U.S. calls for prosecutions over anti-LGBT violence in republic of Georgia

by Reuters
Tuesday, 13 July 2021 19:12 GMT

Portraits of journalist Alexander Lashkarava are placed next to a broken camera during his funeral in Tbilisi, Georgia July 13, 2021. Lashkarava was found dead at his home several days after he was beaten during attacks on LGBT+ activists in Tbilisi. REUTERS/Irakli Gedenidze

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Calls for prosecutions from the U.S. follow protests over anti-LGBT violence and the death of cameraman Alexander Lashkarava in the republic of Georgia

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WASHINGTON, July 13 (Reuters) - The State Department on Tuesday called for calm in the republic of Georgia after the death of a cameraman beaten up during violence against LGBT activists and said those who attacked peaceful protesters and journalists should be prosecuted.

State Department spokesman Ned Price told a regular news briefing that Washington was following the situation in Georgia and was committed to seeing that those responsible are held accountable.

"The safety of every Georgian journalist, and the credibility of democracy and Georgia, in fact, require that every individual who attacked peaceful protesters, and journalists on July 5 and 6, or those who incited violence, they must be identified, they should be arrested and prosecuted to the full extent of the law," Price said.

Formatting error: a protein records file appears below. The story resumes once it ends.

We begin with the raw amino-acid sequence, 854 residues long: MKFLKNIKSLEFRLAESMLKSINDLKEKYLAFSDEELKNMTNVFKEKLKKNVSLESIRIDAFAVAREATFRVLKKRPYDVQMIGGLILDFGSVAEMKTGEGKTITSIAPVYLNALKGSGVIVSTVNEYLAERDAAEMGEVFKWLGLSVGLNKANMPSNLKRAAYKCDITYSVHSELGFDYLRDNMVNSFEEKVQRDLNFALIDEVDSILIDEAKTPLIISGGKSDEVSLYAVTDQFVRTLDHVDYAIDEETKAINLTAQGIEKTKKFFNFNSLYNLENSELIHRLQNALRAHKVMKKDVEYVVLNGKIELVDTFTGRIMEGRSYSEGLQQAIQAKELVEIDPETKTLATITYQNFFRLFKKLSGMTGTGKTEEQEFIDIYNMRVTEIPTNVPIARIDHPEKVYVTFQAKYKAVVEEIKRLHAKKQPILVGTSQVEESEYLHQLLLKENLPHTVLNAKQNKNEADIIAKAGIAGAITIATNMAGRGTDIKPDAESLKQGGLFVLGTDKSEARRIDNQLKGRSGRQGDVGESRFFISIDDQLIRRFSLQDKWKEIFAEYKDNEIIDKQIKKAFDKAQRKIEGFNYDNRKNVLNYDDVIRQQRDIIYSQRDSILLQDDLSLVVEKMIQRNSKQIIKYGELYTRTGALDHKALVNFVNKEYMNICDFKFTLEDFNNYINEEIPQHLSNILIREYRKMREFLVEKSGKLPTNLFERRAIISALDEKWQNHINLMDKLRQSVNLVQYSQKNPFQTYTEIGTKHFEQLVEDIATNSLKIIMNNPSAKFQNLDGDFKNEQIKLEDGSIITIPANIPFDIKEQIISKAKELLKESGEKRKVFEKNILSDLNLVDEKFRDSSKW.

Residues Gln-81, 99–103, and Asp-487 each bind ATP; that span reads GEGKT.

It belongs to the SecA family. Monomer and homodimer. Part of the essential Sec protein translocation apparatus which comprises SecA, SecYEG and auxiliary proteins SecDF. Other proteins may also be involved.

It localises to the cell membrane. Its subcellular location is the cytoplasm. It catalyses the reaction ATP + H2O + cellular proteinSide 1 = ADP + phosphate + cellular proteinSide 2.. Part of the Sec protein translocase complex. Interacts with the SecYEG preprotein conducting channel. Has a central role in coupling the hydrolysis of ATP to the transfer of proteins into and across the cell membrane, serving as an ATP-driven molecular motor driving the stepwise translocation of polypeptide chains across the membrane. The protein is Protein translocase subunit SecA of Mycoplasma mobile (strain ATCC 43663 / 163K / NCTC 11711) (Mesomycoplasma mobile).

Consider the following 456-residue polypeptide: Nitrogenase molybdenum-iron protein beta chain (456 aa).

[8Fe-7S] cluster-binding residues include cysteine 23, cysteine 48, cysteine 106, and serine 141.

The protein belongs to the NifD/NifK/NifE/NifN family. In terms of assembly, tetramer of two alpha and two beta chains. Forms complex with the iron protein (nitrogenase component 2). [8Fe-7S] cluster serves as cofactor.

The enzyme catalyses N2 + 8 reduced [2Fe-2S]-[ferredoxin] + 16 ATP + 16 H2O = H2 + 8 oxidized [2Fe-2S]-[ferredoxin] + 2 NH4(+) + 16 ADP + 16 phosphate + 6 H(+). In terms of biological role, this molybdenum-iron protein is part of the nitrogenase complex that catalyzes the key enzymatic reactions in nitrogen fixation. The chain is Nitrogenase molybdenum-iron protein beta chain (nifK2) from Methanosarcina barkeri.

"We remind Georgia's leaders and it law enforcement of their responsibility to protect all of those exercising their constitutional rights. We remind them of their responsibility to protect journalists exercising the freedom of the press."

Hundreds rallied in the capital, Tbilisi, on Sunday after the death of Alexander Lashkarava, one of several journalists assaulted as violent groups ransacked an LBGT+ campaign office, prompting activists to call off a pride march.

Scuffles broke out in Georgia's parliament on Monday as journalists and opposition politicians tried to enter the lower house in protest over the death of the cameraman. (Reporting by Simon Lewis, Daphne Psaledakis, Humeyra Pamuk and David Brunnstrom; Editing by Chris Reese and Peter Cooney)

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